Copyright Perspectives: Three Quick Takes on Current Developments in US Copyright

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In late June, US Copyright Office announced an upcoming change in procedures for copyright registration of groups of “short literary works” (between 50 and 17,500 words), which we can, in a bit of shorthand, understand as basically referring to collections of blog posts.

This procedural change comes after a multi-year study and public comment period.  The problem, as urged by bloggers, is that applying for copyright registration for their frequent, short (1000 words or so) works is infeasible and too costly under the procedures as they stand for more traditional literary works such as books and poems. Under the new rules, bloggers will be able to register up to 50 of their posts in a single online submission, at the standard rate of $55. Basically, the same route which has been available to photographers for several years is now available to bloggers.

Before you ask: Postings to this blog are normally “works made for hire,” and the copyright belongs to CCC. We don’t make applications to register these, but now we could do so in batches of 50!


The Copyright Office has begun its eighth triennial rulemaking proceeding under 17 U.S.C. § 1201, which entails a new round of public comments concerning exemptions to the DMCA’s “anticircumvention” restrictions. Every three years, the Copyright Office reruns this procedure, granting some requests for exemptions and not others. “Jailbreaking” (or, more neutrally, “unlocking” one’s mobile phone is regulated under this process, while decrypting computer programs for legitimate security testing and certain uses of portions of film or video works in digital format (e.g. DVDs) in classroom settings remain authorized under certain conditions. As technology changes, petitioners have this regular opportunity to request exemptions that, if granted, rule their activities as non-infringing, at least for the following three years. And that’s a good thing.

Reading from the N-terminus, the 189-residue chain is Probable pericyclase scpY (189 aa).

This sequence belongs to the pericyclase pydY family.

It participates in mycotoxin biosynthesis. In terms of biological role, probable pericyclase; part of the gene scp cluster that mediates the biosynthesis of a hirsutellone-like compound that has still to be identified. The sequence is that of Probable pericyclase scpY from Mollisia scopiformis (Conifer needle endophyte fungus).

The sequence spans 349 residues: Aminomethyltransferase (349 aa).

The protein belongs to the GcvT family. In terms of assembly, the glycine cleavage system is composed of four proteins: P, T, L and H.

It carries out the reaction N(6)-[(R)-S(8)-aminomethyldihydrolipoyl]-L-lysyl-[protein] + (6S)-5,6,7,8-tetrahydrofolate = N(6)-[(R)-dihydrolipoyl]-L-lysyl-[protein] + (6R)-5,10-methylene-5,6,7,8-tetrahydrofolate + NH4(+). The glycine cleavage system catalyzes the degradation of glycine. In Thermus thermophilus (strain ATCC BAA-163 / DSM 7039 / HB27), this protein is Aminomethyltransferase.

(Image Source: US Copyright Office)

Another aspect of copyright regulation put into place by the (now more than 20-year-old) DMCA is the “Notice & Takedown” process to protect copyrighted content uploaded to online content platforms such as YouTube and Facebook. Many creators, as well as many users and indeed the platform hosts themselves, complain of unhappy results under the existing process. As current head of the Senate Judiciary IP Subcommittee, Thom Tillis of North Carolina is spearheading, along with Senator Pat Leahy of Vermont, hearings and a study of the current status of these issues with an eye towards addressing them legislatively in the next session.  One annoying problem of especial interest to individual creators and publishers is what is termed the “whack-a-mole” problem. Typically, notice of infringing content on one site is provided, and the material is taken down; but, like the moles parodied in the arcade game, the material pops right back up on another site. And another, and another . . . . In 2016, YouTube was estimated as having to process more than 2 million takedown requests per day. The one-at-a-time Notice & Takedown procedure is clearly not doing its job of remedying the problem. Time for an update?

Dave Davis

Author: Dave Davis

Dave Davis joined CCC in 1994 and currently serves as research analyst. He previously held directorships in both public libraries and corporate libraries and earned joint master’s degrees in Library and Information Sciences and Medieval European History from Catholic University of America. Dave is fascinated by copyright issues, content licensing and data. Also, rock and roll music.

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